# Combining arbitrary number of lists inside json

I have some JSON where each key stores an array, and I need to combine all those arrays into a single array. My current solution doesn't seem the most friendly to review, but without forEach not able to return a value i'm struggling for a succinct solution.

config = {"levels": {"first": ["a", "b", "c"], "second": ["d", "e", "f"]}};

let combine = [];
Object.keys(config["levels"]).forEach(key=>combine.push(config["levels"][key]));
let levels = [].concat.apply([], combine);
// levels == ["a", "b", "c", "d", "e", "f"]


I never know how children config["levels"] will have there will be so this needs to be dynamic.

• const levels = [].concat.apply([], Object.values(config.levels)); will do it. BTW access object properties is much better using dot notation config.levels.first rather than bracket notation config["levels"]["first"] – Blindman67 Apr 26 '19 at 18:38

## First

but without forEach not able to return a value i'm struggling for a succinct solution.

Addressing this in your post, in the future it may help to know you can use the .map() function, which does return values to an array, unlike forEach()

an example using .map() and what you have:

const config = {"levels": {"first": ["a", "b", "c"], "second": ["d", "e", "f"]}};
const accessor = config.levels

let combine = Object.keys(accessor).map(key=>{return accessor[key]});
let levels = [].concat.apply([], combine);

console.log(levels);
// levels == ["a", "b", "c", "d", "e", "f"]

## More Succinct Solution

That said, something like this may be what you're looking for:

const config = {"levels": {"first": ["a", "b", "c"], "second": ["d", "e", "f"]}};
const accessor = config.levels

const combine = Array.prototype.concat(...Object.values(accessor));
console.log(combine)

NOTE 1: Accessor is pulled out in case it needs to change, but is not necessary

## Feedback

Is this code wrapped in a function? I ask because in the first line, i.e.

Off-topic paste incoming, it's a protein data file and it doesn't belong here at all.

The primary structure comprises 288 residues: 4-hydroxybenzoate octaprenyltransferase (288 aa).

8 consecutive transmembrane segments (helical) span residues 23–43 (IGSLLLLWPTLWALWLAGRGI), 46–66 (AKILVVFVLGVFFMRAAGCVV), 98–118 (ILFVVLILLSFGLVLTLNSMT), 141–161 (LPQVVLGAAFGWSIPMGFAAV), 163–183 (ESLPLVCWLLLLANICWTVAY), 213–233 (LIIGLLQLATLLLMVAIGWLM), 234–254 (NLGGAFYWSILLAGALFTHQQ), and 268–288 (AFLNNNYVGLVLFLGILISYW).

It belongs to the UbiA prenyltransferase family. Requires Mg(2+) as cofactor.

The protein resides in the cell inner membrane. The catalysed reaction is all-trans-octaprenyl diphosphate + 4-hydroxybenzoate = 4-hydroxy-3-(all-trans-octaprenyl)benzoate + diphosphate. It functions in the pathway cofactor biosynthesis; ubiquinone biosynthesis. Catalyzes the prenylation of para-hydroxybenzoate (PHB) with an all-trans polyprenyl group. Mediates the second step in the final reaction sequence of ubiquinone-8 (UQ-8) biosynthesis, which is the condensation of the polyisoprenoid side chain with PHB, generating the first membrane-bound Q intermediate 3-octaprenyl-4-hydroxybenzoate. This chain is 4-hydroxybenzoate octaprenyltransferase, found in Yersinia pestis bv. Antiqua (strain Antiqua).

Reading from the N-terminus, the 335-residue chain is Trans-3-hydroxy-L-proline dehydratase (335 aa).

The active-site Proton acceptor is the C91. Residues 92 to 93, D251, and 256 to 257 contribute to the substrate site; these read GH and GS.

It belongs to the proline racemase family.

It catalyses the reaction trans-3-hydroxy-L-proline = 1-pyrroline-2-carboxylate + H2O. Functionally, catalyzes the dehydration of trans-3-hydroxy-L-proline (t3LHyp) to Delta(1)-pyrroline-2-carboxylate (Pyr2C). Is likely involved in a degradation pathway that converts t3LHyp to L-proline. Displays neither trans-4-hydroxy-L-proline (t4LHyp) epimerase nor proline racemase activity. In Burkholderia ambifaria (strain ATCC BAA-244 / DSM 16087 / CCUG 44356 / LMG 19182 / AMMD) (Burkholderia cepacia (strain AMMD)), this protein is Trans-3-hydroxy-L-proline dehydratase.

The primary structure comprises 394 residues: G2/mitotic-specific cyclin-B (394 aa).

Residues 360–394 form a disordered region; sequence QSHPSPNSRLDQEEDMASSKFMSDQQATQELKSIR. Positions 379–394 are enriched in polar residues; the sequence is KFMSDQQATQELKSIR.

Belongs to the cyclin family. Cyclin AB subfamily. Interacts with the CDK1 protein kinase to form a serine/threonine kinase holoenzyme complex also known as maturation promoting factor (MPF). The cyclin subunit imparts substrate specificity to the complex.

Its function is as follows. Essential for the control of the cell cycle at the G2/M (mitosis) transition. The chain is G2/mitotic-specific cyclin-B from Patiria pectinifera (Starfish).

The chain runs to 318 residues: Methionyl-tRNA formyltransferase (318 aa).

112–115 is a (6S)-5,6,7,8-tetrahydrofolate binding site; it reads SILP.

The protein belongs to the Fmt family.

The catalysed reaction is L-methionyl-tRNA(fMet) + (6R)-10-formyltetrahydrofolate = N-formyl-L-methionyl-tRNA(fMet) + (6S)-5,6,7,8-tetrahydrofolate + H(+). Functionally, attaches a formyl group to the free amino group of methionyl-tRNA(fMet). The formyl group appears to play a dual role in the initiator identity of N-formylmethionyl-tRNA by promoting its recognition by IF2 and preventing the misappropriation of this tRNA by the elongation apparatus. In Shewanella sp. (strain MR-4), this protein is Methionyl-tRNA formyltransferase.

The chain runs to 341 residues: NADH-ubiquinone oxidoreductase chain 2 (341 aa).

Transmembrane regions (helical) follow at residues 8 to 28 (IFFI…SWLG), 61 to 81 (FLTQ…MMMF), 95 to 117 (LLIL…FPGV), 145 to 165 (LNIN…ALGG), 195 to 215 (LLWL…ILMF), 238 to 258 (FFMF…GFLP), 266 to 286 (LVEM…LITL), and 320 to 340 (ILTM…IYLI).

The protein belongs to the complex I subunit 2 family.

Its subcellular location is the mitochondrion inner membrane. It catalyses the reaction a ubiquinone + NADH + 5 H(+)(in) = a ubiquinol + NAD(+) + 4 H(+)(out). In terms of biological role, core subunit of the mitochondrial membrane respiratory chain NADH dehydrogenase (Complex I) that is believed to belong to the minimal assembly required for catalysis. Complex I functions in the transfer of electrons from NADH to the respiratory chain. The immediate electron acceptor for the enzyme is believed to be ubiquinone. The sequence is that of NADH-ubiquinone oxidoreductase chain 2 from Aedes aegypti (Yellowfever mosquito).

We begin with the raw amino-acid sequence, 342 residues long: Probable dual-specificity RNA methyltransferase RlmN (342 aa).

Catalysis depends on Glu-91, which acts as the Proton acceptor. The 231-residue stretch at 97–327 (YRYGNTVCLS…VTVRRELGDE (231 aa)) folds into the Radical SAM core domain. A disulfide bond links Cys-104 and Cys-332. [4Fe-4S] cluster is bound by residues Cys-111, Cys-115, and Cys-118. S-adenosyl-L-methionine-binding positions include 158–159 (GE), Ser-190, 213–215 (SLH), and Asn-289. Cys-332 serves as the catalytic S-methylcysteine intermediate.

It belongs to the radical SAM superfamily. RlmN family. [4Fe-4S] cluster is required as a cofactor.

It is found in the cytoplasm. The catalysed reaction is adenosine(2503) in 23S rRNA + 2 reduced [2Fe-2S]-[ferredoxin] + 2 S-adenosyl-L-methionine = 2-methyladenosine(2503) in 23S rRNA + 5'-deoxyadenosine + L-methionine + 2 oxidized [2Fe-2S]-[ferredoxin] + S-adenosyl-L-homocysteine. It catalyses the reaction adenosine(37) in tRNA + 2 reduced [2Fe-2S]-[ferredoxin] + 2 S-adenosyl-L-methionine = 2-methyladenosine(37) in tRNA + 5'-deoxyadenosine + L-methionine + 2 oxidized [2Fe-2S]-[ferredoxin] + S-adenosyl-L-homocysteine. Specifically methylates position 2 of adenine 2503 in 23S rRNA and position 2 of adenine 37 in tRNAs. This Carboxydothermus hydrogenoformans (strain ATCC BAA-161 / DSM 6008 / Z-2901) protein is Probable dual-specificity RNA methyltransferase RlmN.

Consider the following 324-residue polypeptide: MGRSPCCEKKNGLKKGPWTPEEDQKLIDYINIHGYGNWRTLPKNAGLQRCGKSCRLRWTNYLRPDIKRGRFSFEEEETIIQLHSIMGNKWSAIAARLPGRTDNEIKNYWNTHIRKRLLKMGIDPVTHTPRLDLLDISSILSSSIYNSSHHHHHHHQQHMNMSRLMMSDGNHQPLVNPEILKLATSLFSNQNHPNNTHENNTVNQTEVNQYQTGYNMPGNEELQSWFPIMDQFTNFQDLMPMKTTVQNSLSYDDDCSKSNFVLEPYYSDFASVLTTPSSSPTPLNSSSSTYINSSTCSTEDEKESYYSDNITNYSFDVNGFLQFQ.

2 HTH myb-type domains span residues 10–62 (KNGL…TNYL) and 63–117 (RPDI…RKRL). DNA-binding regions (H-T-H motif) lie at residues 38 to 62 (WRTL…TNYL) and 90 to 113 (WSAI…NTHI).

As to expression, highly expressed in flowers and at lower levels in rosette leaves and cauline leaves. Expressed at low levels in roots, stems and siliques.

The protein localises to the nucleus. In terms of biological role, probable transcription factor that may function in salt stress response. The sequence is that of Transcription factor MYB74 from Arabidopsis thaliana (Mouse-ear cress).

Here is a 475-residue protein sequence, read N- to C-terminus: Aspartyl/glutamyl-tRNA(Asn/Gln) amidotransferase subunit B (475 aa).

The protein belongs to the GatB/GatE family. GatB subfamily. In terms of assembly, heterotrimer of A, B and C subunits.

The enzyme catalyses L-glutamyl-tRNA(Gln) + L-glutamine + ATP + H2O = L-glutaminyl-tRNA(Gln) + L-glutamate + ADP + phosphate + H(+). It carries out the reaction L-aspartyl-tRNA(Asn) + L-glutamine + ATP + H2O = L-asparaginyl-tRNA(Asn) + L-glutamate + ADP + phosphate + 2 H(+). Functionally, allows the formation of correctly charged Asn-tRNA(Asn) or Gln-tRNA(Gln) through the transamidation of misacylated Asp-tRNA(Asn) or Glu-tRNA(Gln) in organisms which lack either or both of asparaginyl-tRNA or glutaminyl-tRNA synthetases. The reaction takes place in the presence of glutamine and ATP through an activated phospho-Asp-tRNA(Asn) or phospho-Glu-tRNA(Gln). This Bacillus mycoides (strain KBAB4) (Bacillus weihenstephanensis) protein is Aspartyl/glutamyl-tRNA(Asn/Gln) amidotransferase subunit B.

config = {"levels": {"first": ["a", "b", "c"], "second": ["d", "e", "f"]}};


config is declared outside any brackets and without any keyword like var, let or const, which leads to it being declared globally. It is wise to avoid using global variables unless you are absolutely sure you have no other way to accomplish a task. This avoids scenarios like unintentional re-assignment and tight coupling.

Also, unless a variable is re-assigned, it is wise to use const instead of let. This will prevent unintentional re-assignment. combine could be declared with const since it is never re-assigned.

Whenever an array is declared and then added to via a loop (like forEach) you should consider using the map method instead.

So the following lines

let combine = [];
Object.keys(config["levels"]).forEach(key=>combine.push(config["levels"][key]));


Could be rewritten like this:

const combine = Object.keys(config["levels"]).map(key=>combine.push(config["levels"][key]));


Perhaps it would be helpful to go through these functional JS exercises, where you practice implementing methods like map, filter, reduce.

As was mentioned in a comment, dot notation can be used instead of bracket notation to accessing object properties. It is "faster to write and clearer to read"1

## A Simpler Technique

One simplification would be to use Object.values() to get the nested arrays, and then use Array.flat() to join the arrays together.

const config = {"levels": {"first": ["a", "b", "c"], "second": ["d", "e", "f"]}};
const levels = Object.values(config.levels).flat();
console.log("levels: ", levels);